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Art Garcia

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The health of Andrew Bynum and Robin Lopez could play a big factor in the Western Conference finals.
Noah Graham/NBAE/Getty Images

Bynum, Lopez hope to have healthy competition


Posted May 16 2010 10:59PM

LOS ANGELES -- Lakers center Andrew Bynum has a bum knee, keeping him out of most practices over the last week. Suns center Robin Lopez should be back in the starting lineup for Monday night's Game 1 of the Western Conference finals.

Is this a 14-foot swing in favor of the Suns?

Not necessarily.

The Finals fate of the Lakers or Suns likely won't rest on the health of their respective 22-year-old 7-footer. Each, though, plays a vital role in a series where matchups and tempo are at the forefront.

Lopez developed into the Suns' defensive anchor inside as the season wore on, but missed the last seven weeks with a bulging disk in his back. Though the second-year pro with good hands and a wide body is expected to start, conditioning and timing figure to be an issue.

Bynum's promising young career has been sabotaged by knee injuries. He missed the entire run to the Finals two years ago, and was slowed during the title march last year. Still, the Lakers wouldn't be the longest team in the league without Bynum joining the likes of Pau Gasol and Lamar Odom inside.

"As far as evening out, I don't know, but it obviously makes a difference," Lakers guard Derek Fisher said of Lopez coming back. "It changes Pau's role, it changes Lamar's role, it changes our bench rotation. It impacts a lot of things if Andrew is in a position where he can't play not necessarily a lot of minutes, but consistent minutes.

"It will change the series where, I guess, it would have more of an impact on us than them, but in our mind that doesn't mean we wouldn't find a way to be successful."

Bynum said the swelling in his injured right knee is getting "worse," despite not playing since Monday. Though he was ineffective in the last two games of the Utah sweep, Bynum is expected to start Monday. Lakers coach Phil Jackson plans to use Bynum in six-minute intervals to reduce the strain on his knee.

"He came through yesterday's practice quite well," Jackson said Sunday. "I thought he played well. We're hopeful that he's going to be at that level tomorrow. The minutes are parsed out in a way that doesn't put any real heavy time on it, like he's not going to play 12-14 minutes in a row."

Jackson's focus is understandably on Phoenix as a whole. The Lakers second unit simulated the Suns during scrimmaging Sunday, getting the ball up court quickly, taking shots early in the offense and fronting the post defensively.

"They're obviously a good running team, they pass the ball, they're a transition team," Gasol said. "They have a great point guard [Steve Nash] that pushes the ball really, really well and makes smart decisions. It'll put us in a position where we need to put a lot of focus and a lot of communication going back defensively and sprinting a lot."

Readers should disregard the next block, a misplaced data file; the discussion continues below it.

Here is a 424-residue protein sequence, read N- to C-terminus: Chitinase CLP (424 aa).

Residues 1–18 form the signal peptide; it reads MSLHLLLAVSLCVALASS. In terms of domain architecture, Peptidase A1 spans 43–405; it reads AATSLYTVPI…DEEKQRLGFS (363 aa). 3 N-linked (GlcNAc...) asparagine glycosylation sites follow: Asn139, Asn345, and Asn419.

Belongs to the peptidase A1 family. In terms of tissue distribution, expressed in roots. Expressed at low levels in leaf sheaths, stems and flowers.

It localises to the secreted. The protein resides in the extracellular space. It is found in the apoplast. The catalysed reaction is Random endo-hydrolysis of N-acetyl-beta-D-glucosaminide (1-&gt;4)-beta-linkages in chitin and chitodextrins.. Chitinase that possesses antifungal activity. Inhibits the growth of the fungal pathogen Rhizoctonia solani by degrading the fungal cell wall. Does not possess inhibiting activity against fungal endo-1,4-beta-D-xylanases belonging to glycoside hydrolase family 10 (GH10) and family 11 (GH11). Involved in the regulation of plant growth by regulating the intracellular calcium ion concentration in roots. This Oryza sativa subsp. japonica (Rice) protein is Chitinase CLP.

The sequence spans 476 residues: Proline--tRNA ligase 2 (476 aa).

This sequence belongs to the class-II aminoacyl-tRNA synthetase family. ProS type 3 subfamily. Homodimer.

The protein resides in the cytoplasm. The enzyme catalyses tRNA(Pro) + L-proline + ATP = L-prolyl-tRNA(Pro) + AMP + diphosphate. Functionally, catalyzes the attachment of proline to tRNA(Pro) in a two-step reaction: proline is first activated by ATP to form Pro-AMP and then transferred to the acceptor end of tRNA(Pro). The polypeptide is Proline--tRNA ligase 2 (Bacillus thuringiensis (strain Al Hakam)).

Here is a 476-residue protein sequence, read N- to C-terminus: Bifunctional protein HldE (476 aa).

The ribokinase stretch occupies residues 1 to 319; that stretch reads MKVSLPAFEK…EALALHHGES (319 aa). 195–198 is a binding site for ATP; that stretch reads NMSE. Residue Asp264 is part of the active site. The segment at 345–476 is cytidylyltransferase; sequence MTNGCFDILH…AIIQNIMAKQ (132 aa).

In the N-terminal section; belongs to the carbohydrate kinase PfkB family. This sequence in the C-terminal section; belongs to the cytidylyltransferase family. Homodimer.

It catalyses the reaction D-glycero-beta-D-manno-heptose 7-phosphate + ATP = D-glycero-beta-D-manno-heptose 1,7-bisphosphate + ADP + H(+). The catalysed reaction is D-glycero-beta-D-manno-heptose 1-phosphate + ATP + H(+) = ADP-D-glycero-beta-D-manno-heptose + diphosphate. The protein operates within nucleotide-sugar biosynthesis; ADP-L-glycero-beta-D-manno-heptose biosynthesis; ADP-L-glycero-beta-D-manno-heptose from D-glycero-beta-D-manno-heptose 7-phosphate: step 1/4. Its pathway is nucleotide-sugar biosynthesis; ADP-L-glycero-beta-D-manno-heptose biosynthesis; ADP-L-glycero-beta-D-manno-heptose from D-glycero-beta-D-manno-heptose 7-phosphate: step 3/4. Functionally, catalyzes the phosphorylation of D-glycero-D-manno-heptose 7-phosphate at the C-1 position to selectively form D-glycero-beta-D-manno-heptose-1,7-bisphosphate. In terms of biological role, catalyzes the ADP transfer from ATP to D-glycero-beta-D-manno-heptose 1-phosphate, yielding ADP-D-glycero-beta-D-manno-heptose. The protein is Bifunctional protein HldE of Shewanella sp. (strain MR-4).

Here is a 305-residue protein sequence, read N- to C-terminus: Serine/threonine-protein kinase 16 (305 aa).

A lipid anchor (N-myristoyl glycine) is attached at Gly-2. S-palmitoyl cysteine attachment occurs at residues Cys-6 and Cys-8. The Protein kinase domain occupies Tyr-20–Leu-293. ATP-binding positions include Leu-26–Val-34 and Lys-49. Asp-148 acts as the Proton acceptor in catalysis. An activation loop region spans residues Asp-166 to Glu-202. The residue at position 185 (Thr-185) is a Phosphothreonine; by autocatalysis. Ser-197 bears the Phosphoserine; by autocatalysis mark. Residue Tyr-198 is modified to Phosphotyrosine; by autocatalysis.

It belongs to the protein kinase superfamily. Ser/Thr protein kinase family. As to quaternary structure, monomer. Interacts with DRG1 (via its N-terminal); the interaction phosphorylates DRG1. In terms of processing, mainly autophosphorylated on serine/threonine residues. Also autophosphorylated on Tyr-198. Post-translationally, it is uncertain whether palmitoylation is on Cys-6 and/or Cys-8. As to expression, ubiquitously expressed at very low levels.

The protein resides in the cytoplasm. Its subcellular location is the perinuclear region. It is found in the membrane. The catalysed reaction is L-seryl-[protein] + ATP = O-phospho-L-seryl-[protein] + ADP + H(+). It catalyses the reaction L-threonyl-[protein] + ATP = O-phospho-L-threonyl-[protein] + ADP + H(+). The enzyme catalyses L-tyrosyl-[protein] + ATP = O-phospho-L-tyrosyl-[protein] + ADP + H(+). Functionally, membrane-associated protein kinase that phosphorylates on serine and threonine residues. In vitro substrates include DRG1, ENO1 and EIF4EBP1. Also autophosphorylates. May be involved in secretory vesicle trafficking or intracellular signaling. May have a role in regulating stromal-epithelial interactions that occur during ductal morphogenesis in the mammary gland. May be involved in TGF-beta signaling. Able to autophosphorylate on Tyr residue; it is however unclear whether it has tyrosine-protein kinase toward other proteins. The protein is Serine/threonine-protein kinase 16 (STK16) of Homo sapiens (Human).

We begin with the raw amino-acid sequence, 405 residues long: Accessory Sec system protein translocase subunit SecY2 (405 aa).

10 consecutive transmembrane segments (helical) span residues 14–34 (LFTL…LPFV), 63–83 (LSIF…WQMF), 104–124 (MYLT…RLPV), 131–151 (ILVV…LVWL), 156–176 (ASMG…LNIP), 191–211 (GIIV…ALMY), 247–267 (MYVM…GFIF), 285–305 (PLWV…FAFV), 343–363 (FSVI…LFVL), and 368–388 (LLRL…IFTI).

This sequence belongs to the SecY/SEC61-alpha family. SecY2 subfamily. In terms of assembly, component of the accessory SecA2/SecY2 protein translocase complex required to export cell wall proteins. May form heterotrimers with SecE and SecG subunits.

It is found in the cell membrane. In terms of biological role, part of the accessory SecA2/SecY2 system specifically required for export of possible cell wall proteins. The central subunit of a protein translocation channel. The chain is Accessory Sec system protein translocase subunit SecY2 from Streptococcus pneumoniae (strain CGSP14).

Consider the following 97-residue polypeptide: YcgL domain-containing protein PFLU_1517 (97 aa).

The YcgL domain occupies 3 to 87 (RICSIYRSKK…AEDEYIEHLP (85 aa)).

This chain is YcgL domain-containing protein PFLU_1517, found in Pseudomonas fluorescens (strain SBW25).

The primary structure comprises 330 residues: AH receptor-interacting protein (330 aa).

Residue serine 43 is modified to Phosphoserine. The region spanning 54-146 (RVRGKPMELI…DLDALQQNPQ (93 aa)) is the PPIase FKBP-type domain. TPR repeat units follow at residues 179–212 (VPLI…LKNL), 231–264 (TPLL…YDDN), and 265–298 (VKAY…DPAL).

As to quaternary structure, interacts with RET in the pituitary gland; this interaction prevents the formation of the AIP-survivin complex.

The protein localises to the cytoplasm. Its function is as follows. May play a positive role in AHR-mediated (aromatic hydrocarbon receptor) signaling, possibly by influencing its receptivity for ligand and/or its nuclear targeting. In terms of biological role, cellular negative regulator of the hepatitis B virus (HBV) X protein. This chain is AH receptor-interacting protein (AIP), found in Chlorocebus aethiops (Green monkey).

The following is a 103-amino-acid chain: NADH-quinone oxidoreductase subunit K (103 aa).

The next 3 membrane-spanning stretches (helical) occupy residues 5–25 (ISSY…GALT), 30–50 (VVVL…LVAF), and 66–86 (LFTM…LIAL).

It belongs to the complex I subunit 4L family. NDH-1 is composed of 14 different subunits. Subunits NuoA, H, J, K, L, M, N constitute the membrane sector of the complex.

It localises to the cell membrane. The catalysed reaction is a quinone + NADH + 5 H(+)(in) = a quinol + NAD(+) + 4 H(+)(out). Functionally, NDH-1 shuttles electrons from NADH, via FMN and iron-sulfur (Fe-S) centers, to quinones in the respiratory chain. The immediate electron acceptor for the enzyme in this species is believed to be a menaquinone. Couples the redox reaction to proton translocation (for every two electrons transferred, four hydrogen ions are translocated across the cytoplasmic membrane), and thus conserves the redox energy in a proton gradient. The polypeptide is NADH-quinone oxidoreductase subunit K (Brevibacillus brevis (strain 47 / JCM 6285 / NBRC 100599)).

Reserve center D.J. Mbenga was even firing up 3-pointers in the Channing Frye role, knocking down several and leading Jackson to quip that perhaps the little-used big man has been miscast. The Lakers also are preparing for Lopez, making sure to get work in against a center that plays near the basket.

"Obviously he's long," Gasol said of Lopez. "He's got good strength, good mobility. He's a good presence for them as far as defending, rebounding and just a big target also for Steve when he drives in the lane."

The return of Lopez is undoubtedly a boost for the Suns, who could use the help scaling those L.A. towers. Phoenix has held its own down low during the playoffs, outrebounding opponents by 28 through 10 games. That's actually better than the Lakers' plus-17 through 10 games.

And Phoenix isn't without big, mobile bodies. Unlike the Jazz -- Charles Barkley said Utah looked like a JV team inside going up against the defending champs -- the Suns deep frontcourt rotation includes Frye, Amar'e Stoudemire, Jarron Collins and Louis Amundson.

The Suns were better with Lopez in the lineup. He gives run-and-run Phoenix more of a traditional look by eating up space, protecting the rim, hitting the glass and being able to finish. But he also averaged less than 20 minutes per game and probably won't play as much as a hobbled Bynum.

The Lakers nevertheless believe they hold the ultimate trump card when it comes to the tall trees, even with the return of Lopez.

"It changes things for them as well," Fisher said. "One of their big guys now has to guard Lamar Odom on consistent basis. Now we make some adjustments. If Lopez and Stoudemire are out there, now one of them has to guard Pau and one has to guard Lamar. So we take advantage of them that way."

Art Garcia has covered the NBA since 1999. You can e-mail him here and follow him on twitter. The views on this page do not necessarily reflect the views of the NBA, its clubs or Turner Broadcasting.

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